When building a new fence for your property, there is unspoken etiquette most residents try to follow. Whether it is enforced by your HOA or simply used as a common courtesy, the concept of the “good neighbor fence” has been used for decades to create uniformity throughout neighborhoods and ensure new construction does not upset those who share a boundary line with you.
What is a “good neighbor fence?”
A good neighbor fence is the fence shared between you and your neighbors. Because this fence offers benefits to both of you, it is often a project you can go in 50/50 with the other property owner(s). However, even if your neighbor does not agree to split the cost of your fence, you can still build one as long as it follows certain rules of etiquette. A good neighbor fence should:
- Have the posts on your side of the property (or you can build a modern “good neighbor fence” that does not have any posts showing at all)
- Stay within the bounds of your property unless you are sharing the cost of construction
- Meet HOA guidelines or match any fence style your neighbor has previously installed
While these are not hard and fast rules, following them will ensure your relationship with neighbors is amicable and that you can both benefit from the construction of your new fence.
A Good Neighbor Fence with No Posts
Some good neighbor fences can be built without any protruding fence posts, so neither of you has to compromise on the aesthetics within your yard. These fence types are ideal for suburban neighborhoods where houses are close together. A good neighbor fence without any protruding posts is also a great option if you are sharing the cost of the fence so that neither party receives disproportionate value for the same cost of construction.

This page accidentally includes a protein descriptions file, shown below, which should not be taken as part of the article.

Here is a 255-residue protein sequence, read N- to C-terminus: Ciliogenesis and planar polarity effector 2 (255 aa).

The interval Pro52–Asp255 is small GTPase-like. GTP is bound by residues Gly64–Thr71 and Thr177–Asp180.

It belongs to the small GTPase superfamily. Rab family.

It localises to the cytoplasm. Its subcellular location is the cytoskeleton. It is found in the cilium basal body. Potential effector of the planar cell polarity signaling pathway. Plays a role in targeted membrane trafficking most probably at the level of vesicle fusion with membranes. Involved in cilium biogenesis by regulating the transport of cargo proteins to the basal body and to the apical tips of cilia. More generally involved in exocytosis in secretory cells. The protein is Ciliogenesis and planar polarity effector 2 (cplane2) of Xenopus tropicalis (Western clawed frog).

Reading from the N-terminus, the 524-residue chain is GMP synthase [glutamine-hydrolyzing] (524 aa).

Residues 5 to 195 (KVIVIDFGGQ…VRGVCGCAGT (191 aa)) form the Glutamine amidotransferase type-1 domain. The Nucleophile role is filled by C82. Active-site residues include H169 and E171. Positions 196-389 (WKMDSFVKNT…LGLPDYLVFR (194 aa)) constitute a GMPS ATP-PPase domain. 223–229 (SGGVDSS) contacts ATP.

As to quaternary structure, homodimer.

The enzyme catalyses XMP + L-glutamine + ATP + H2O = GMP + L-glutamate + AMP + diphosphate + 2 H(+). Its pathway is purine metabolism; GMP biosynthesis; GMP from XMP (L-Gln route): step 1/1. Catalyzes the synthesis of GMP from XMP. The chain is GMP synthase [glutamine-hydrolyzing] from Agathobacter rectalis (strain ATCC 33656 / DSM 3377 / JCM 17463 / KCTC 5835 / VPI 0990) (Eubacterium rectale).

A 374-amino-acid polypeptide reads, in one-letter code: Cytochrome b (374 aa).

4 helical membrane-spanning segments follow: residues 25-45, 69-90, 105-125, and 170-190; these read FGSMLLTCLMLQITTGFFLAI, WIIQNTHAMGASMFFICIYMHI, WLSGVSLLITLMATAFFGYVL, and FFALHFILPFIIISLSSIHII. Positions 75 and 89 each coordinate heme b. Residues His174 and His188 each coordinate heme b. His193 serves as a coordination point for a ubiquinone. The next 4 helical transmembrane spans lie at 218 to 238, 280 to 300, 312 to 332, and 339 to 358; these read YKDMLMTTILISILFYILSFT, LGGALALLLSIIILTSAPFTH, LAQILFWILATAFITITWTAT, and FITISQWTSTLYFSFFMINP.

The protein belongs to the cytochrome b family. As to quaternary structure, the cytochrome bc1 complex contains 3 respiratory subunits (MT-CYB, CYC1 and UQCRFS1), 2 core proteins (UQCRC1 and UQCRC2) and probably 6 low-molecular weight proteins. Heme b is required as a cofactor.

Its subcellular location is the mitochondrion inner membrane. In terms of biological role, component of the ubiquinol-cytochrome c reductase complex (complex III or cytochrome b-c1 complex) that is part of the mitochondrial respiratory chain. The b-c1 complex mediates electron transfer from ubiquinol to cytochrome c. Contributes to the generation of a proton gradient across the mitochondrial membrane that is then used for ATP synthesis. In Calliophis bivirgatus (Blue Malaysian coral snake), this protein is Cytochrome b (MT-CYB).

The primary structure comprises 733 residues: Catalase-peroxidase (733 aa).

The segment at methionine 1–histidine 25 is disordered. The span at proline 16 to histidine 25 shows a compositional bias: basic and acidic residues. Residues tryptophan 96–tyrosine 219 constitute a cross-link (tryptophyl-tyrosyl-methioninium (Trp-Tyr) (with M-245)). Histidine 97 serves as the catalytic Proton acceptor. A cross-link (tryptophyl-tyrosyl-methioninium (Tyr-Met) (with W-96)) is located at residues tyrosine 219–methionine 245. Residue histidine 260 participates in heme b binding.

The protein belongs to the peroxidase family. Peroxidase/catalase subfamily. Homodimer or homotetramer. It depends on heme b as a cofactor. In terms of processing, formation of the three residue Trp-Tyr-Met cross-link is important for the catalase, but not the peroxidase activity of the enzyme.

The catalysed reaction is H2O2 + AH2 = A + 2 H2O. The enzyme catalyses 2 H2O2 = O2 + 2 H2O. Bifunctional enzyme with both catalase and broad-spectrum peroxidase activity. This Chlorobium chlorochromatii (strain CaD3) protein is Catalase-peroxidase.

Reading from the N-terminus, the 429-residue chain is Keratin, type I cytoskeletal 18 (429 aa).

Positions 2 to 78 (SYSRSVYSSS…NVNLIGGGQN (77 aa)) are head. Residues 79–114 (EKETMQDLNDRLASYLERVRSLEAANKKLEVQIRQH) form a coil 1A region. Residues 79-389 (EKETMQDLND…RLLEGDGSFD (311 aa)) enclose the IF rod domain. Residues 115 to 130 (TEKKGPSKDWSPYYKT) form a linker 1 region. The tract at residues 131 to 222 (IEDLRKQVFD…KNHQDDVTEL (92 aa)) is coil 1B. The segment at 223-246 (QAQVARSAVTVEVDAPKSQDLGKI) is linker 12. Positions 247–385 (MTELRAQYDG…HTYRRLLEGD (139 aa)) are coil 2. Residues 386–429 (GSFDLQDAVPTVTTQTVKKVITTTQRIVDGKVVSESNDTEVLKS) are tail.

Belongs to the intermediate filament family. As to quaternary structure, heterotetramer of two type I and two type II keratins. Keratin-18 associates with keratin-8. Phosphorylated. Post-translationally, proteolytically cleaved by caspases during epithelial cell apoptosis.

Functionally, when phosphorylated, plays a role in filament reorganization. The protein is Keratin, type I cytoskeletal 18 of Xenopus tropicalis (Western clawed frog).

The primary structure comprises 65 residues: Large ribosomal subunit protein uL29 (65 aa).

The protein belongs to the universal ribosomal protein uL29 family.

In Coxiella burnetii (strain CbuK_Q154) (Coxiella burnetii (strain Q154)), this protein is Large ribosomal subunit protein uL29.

How To Talk To Your Neighbor About Building A Fence Together
If you currently do not have a boundary fence, or if yours has recently been damaged, don’t be shy to ask about going in 50/50 on new fence construction. Fences can improve property value as well as the practicality of the yard for children and pets. Plus, they add a level of privacy for both of you that can be comforting in suburban areas. Be mindful to:
- Take financial burdens into consideration. Don’t ask your neighbor to pay for 50% of an expensive, highly decorative fence if they do not have the same interests or budget.
- Plan the design and layout of the fence together to ensure you both receive benefits that work for your home.
- Ask well in advance so your neighbor has time to consider what they want and how much they can afford to pitch in.
A good neighbor fence can improve your and your neighbor’s property if planned well in advance. To learn more about building in residential areas, give your local FloriFence a call today!